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development in a range of locations, unless these efforts are transferred within the school and across COP boundaries, full value may be lost. Also, deep learning within a COP generates close bonds between members, sharply felt identities, a distinctive shared repertoire and clearly defined boundaries between insiders and outsiders (Thorpe, 2003). For example, teachers are unlikely to collaborate with teachers from other disciplines because they lack common ground (Jackson and Leo, 2003). This presents a paradox – the deeper the learning, the more likely boundaries will isolate members from other COPs they could learn from. Some teachers may “broker” between COPs, exerting influence and transacting knowledge across boundaries (McGregor, 2003). Brokers are in a difficult position. Thorpe (2003) notes that multi-membership alone does not translate experiences across boundaries. Skills in influencing and negotiation are needed. Moreover, COPs interpret expertise as involvement in the heart of the practice and so a broker, spanning and possibly peripheral to multiple COPs, may not have the legitimacy to be listened to. Leaders must emphasise cross-school community and interaction (Toole and Louis, 2001). School geography and proximity can facilitate engagement between COP members (McCormick, 2002). Encouraging collaborative teacher enquiry projects may help overcome chasms caused by various specialisations of subject matter (Hord, 1997). While compelling teachers to work together may seem a useful strategy, Hargreaves (1997) notes that teachers can find “contrived collaborations” demeaning, distracting and unproductive. Clearly, boundary crossing within constellations of practice need further investigation. Conclusion In this section I will draw some conclusions about the usefulness of the COP model in guiding development and research work. Firstly, the COP-model has been a useful heuristic to pull together a diverse literature base. It may serve as a useful mental model for the research team. The framework usefully highlights some intangible factors in learning communities and school improvement such as sense of community, identity, belonging and learning through practice. These insights are useful for both development and research. Hargreaves (1997) argues against exhortatory descriptions of teacher collaboration that overlook the problematic elements. A COP-based analysis usefully highlights four key hotspots. First, leadership both within and external to COPs may be destablised by a COP-rich school. Second, a learning community may paradoxically be fragmented by strong boundaries resulting from deep learning within highly coherent COPs. Third, COP reproduction cycles and demands for diversity are significant challenges given current school cultures. Fourth, while the COP perspective endorses the unique and valuable nature of teacher‟s mode two knowledge, my analysis reinforces the need for a critical stance towards its quality and accessibility.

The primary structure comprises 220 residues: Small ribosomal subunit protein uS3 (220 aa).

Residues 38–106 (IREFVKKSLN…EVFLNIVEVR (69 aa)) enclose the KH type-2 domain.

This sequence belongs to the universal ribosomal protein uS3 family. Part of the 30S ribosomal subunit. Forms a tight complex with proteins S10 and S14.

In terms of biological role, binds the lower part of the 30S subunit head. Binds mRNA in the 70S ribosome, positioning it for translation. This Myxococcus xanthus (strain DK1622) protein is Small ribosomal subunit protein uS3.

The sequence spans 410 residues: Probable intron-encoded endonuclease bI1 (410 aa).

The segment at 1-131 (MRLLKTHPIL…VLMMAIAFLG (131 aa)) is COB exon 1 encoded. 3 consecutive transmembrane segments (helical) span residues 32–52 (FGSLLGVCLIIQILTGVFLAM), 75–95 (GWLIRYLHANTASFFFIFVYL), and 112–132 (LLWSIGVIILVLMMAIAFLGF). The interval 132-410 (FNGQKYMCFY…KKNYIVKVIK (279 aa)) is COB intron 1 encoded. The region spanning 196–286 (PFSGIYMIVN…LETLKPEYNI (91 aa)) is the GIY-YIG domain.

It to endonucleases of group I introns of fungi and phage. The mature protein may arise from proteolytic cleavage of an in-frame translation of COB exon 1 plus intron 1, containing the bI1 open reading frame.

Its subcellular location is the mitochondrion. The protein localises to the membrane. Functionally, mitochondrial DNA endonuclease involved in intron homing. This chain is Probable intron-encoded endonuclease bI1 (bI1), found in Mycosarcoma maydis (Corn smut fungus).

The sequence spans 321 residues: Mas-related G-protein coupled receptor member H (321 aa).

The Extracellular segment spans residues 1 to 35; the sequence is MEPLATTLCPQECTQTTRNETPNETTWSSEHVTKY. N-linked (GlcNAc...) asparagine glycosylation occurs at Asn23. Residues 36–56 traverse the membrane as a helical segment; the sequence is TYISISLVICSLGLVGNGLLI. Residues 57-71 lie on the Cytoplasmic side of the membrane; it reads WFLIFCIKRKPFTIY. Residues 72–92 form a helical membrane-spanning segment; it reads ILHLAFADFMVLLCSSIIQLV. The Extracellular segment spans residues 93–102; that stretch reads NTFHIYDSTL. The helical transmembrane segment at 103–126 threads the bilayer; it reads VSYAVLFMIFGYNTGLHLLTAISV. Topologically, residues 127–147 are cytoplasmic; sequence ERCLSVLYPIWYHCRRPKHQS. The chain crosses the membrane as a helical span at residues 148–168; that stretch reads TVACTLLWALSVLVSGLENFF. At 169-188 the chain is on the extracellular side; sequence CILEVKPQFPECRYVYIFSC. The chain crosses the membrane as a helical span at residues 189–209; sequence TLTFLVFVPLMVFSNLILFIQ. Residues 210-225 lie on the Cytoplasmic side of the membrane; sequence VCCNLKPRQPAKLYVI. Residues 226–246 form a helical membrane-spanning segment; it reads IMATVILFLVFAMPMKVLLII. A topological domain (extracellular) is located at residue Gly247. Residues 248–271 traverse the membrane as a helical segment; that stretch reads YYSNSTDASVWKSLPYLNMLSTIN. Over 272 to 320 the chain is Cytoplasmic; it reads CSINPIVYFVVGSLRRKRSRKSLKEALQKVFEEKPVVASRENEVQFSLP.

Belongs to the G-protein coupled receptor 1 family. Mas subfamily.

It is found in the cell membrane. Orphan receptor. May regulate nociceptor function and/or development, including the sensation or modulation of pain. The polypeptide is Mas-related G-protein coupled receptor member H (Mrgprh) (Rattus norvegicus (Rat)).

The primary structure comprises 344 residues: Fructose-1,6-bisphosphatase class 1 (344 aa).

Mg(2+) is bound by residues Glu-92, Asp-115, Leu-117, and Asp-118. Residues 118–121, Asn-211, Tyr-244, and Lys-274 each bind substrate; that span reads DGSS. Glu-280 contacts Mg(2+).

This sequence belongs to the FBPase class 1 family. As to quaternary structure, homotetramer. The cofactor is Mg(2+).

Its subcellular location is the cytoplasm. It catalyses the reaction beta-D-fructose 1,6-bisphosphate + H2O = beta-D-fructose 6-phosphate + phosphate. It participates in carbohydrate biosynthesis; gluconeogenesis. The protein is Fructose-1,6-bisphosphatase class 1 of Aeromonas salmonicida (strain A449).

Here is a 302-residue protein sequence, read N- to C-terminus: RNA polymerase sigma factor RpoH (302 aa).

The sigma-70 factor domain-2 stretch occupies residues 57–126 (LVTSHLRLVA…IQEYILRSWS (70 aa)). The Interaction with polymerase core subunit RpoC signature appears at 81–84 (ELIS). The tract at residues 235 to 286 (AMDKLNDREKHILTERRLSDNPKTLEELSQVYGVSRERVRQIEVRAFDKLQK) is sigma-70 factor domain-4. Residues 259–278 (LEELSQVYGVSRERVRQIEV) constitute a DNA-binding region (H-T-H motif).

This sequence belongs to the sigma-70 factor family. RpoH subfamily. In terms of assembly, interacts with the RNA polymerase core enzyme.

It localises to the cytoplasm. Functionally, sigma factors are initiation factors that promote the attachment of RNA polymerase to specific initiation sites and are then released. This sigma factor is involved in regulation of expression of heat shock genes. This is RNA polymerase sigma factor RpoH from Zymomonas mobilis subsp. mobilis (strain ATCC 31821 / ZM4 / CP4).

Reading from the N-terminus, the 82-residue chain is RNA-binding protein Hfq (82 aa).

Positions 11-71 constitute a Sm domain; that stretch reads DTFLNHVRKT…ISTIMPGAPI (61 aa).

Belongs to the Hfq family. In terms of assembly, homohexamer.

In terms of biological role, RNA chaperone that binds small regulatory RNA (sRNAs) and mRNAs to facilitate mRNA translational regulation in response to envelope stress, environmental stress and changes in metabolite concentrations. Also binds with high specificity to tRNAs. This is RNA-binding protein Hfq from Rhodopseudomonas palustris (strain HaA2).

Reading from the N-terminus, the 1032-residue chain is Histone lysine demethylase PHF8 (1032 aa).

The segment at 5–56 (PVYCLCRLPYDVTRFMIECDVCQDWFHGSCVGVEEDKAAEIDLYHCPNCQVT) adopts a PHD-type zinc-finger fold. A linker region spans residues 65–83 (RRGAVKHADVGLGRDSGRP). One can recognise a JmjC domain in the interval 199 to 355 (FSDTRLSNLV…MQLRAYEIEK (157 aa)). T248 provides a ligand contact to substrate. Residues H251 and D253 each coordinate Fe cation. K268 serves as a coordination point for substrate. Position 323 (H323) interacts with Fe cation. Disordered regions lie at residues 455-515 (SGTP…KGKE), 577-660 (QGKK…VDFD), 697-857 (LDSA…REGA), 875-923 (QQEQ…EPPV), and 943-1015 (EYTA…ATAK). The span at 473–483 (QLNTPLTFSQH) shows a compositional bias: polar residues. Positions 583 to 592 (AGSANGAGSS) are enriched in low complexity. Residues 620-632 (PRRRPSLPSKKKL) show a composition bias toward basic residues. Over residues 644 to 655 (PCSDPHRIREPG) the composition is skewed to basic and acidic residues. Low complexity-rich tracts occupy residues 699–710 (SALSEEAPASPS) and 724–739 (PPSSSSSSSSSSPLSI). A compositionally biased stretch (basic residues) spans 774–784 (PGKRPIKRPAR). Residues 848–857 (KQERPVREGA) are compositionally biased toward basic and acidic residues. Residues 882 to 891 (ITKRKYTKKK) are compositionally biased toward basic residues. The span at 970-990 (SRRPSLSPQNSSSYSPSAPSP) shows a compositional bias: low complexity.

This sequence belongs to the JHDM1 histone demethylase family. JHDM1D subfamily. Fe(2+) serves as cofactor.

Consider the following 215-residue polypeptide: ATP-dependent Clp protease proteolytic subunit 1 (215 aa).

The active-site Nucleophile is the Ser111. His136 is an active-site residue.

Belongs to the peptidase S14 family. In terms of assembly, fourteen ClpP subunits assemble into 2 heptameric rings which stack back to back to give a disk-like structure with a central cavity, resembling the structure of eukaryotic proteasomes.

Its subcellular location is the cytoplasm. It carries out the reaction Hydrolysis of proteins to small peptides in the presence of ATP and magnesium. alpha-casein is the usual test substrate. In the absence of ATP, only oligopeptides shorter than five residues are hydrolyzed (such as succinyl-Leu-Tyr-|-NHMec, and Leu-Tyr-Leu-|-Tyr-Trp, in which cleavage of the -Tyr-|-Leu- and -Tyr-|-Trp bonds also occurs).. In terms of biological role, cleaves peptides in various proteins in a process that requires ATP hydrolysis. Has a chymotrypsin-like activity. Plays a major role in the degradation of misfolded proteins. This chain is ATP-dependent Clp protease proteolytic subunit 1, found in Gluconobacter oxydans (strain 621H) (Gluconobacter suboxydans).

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When considering how to foster the growth of COPs, the picture of COPs as nonmanagerialist, spontaneously evolving innovation-producing bodies is easily lost. A research programme that focuses on the Headteachers‟ viewpoint may create a perspective on COPs where as Hargreaves (1997) argues, alternatives to their vision are seen as deviant rather than valuable insights. To be fully understood, COPs must be studied from the teachers‟ perspective. Moreover, the teachers‟ perspective is necessary to uncover the problematic aspects of COPs such as their micro-politics. A further point on research focus must be made. The situated learning perspective highlights the influence of context. Teaching practice is inevitably influenced by conscious and unconscious rings of influence by parents, Headteachers, school culture, national culture, organizational structures, micro politics, professional networks, community educational values, and district, regional and national policies (Toole and Louis, 2001). This situated view not only widens the research lens to capture the contextual and historical factors that constitute teaching practice but also reinforces the need to continually feed information about these factors into bodies such as the Department for Education and Skills that shape the forces that impact on schools. The impact of context also provides a caveat. When working against forces such as centralised control of the curriculum or a history of teacher isolation, we must remain conservative in our assessment of the gains learning communities can make within a four year programme. There are a number of issues this paper does not illuminate, not least of which is the link between a strong school learning community and student achievement. This link is only tenuously support elsewhere (Stoll and Fink, 1996). There are other issues that need further exploration such as the molecular dynamics of COPs, the process of shifting staff development from an information acquisition model to a learning community model or how teachers move from independent work to interdependent work. However, as demonstrated in this paper, the COP-model is one heuristic that will advance this exploration.